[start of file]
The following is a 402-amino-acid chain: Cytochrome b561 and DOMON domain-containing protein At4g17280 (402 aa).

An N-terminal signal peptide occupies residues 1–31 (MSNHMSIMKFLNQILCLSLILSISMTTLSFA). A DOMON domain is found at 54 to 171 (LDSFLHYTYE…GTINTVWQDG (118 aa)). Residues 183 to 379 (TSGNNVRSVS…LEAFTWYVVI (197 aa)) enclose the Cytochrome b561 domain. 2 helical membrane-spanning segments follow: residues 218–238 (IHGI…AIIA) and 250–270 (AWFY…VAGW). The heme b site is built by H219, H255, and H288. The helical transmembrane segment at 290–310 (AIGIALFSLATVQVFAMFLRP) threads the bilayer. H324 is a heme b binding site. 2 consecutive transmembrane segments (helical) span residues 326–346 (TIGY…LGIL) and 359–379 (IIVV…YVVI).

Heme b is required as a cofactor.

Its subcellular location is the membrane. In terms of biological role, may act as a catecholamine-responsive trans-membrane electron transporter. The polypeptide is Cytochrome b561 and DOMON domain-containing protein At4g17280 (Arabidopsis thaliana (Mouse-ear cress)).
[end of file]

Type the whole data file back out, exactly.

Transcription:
The following is a 402-amino-acid chain: Cytochrome b561 and DOMON domain-containing protein At4g17280 (402 aa).

An N-terminal signal peptide occupies residues 1–31 (MSNHMSIMKFLNQILCLSLILSISMTTLSFA). A DOMON domain is found at 54 to 171 (LDSFLHYTYE…GTINTVWQDG (118 aa)). Residues 183 to 379 (TSGNNVRSVS…LEAFTWYVVI (197 aa)) enclose the Cytochrome b561 domain. 2 helical membrane-spanning segments follow: residues 218–238 (IHGI…AIIA) and 250–270 (AWFY…VAGW). The heme b site is built by H219, H255, and H288. The helical transmembrane segment at 290–310 (AIGIALFSLATVQVFAMFLRP) threads the bilayer. H324 is a heme b binding site. 2 consecutive transmembrane segments (helical) span residues 326–346 (TIGY…LGIL) and 359–379 (IIVV…YVVI).

Heme b is required as a cofactor.

Its subcellular location is the membrane. In terms of biological role, may act as a catecholamine-responsive trans-membrane electron transporter. The polypeptide is Cytochrome b561 and DOMON domain-containing protein At4g17280 (Arabidopsis thaliana (Mouse-ear cress)).